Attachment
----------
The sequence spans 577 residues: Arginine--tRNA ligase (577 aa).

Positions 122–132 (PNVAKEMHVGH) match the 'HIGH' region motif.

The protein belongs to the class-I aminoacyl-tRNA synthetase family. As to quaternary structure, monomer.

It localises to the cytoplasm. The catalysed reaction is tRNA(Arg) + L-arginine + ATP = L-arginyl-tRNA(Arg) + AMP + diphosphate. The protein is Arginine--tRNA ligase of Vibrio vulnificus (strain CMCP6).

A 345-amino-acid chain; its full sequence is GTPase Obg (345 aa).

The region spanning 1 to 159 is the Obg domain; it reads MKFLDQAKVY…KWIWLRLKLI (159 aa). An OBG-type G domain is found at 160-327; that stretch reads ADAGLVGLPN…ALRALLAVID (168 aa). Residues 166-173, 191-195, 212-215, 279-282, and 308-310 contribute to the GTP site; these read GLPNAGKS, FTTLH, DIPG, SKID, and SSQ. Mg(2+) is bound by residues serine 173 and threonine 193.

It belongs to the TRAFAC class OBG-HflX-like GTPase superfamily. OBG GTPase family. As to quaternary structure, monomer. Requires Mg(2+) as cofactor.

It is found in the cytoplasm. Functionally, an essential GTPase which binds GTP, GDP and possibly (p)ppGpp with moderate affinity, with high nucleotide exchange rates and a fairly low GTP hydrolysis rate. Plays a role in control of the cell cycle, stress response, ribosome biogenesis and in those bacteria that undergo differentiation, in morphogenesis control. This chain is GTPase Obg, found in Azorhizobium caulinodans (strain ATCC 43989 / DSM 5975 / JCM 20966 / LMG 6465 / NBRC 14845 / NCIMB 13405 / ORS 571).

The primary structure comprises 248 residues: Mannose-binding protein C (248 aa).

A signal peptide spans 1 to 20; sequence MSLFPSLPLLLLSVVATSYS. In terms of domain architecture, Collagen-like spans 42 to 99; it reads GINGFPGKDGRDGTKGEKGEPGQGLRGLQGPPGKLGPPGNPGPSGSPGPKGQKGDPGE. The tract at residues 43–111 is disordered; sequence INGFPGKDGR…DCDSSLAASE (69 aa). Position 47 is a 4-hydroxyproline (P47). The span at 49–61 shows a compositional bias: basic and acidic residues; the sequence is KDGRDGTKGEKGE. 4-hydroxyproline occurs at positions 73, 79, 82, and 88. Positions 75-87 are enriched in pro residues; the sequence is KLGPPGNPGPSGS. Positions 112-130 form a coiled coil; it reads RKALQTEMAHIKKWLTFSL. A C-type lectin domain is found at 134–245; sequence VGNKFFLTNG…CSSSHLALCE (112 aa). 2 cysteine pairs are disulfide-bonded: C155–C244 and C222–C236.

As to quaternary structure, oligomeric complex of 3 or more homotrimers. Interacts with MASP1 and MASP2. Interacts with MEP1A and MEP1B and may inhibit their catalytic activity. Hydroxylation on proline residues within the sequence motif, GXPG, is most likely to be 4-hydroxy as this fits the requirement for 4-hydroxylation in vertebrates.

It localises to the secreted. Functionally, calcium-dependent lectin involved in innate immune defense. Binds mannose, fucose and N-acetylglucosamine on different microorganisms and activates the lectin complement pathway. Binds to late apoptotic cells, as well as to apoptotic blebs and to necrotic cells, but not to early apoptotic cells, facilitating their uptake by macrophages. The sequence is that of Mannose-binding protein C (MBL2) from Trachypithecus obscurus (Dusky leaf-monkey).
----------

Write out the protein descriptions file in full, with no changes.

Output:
The sequence spans 577 residues: Arginine--tRNA ligase (577 aa).

Positions 122–132 (PNVAKEMHVGH) match the 'HIGH' region motif.

The protein belongs to the class-I aminoacyl-tRNA synthetase family. As to quaternary structure, monomer.

It localises to the cytoplasm. The catalysed reaction is tRNA(Arg) + L-arginine + ATP = L-arginyl-tRNA(Arg) + AMP + diphosphate. The protein is Arginine--tRNA ligase of Vibrio vulnificus (strain CMCP6).

A 345-amino-acid chain; its full sequence is GTPase Obg (345 aa).

The region spanning 1 to 159 is the Obg domain; it reads MKFLDQAKVY…KWIWLRLKLI (159 aa). An OBG-type G domain is found at 160-327; that stretch reads ADAGLVGLPN…ALRALLAVID (168 aa). Residues 166-173, 191-195, 212-215, 279-282, and 308-310 contribute to the GTP site; these read GLPNAGKS, FTTLH, DIPG, SKID, and SSQ. Mg(2+) is bound by residues serine 173 and threonine 193.

It belongs to the TRAFAC class OBG-HflX-like GTPase superfamily. OBG GTPase family. As to quaternary structure, monomer. Requires Mg(2+) as cofactor.

It is found in the cytoplasm. Functionally, an essential GTPase which binds GTP, GDP and possibly (p)ppGpp with moderate affinity, with high nucleotide exchange rates and a fairly low GTP hydrolysis rate. Plays a role in control of the cell cycle, stress response, ribosome biogenesis and in those bacteria that undergo differentiation, in morphogenesis control. This chain is GTPase Obg, found in Azorhizobium caulinodans (strain ATCC 43989 / DSM 5975 / JCM 20966 / LMG 6465 / NBRC 14845 / NCIMB 13405 / ORS 571).

The primary structure comprises 248 residues: Mannose-binding protein C (248 aa).

A signal peptide spans 1 to 20; sequence MSLFPSLPLLLLSVVATSYS. In terms of domain architecture, Collagen-like spans 42 to 99; it reads GINGFPGKDGRDGTKGEKGEPGQGLRGLQGPPGKLGPPGNPGPSGSPGPKGQKGDPGE. The tract at residues 43–111 is disordered; sequence INGFPGKDGR…DCDSSLAASE (69 aa). Position 47 is a 4-hydroxyproline (P47). The span at 49–61 shows a compositional bias: basic and acidic residues; the sequence is KDGRDGTKGEKGE. 4-hydroxyproline occurs at positions 73, 79, 82, and 88. Positions 75-87 are enriched in pro residues; the sequence is KLGPPGNPGPSGS. Positions 112-130 form a coiled coil; it reads RKALQTEMAHIKKWLTFSL. A C-type lectin domain is found at 134–245; sequence VGNKFFLTNG…CSSSHLALCE (112 aa). 2 cysteine pairs are disulfide-bonded: C155–C244 and C222–C236.

As to quaternary structure, oligomeric complex of 3 or more homotrimers. Interacts with MASP1 and MASP2. Interacts with MEP1A and MEP1B and may inhibit their catalytic activity. Hydroxylation on proline residues within the sequence motif, GXPG, is most likely to be 4-hydroxy as this fits the requirement for 4-hydroxylation in vertebrates.

It localises to the secreted. Functionally, calcium-dependent lectin involved in innate immune defense. Binds mannose, fucose and N-acetylglucosamine on different microorganisms and activates the lectin complement pathway. Binds to late apoptotic cells, as well as to apoptotic blebs and to necrotic cells, but not to early apoptotic cells, facilitating their uptake by macrophages. The sequence is that of Mannose-binding protein C (MBL2) from Trachypithecus obscurus (Dusky leaf-monkey).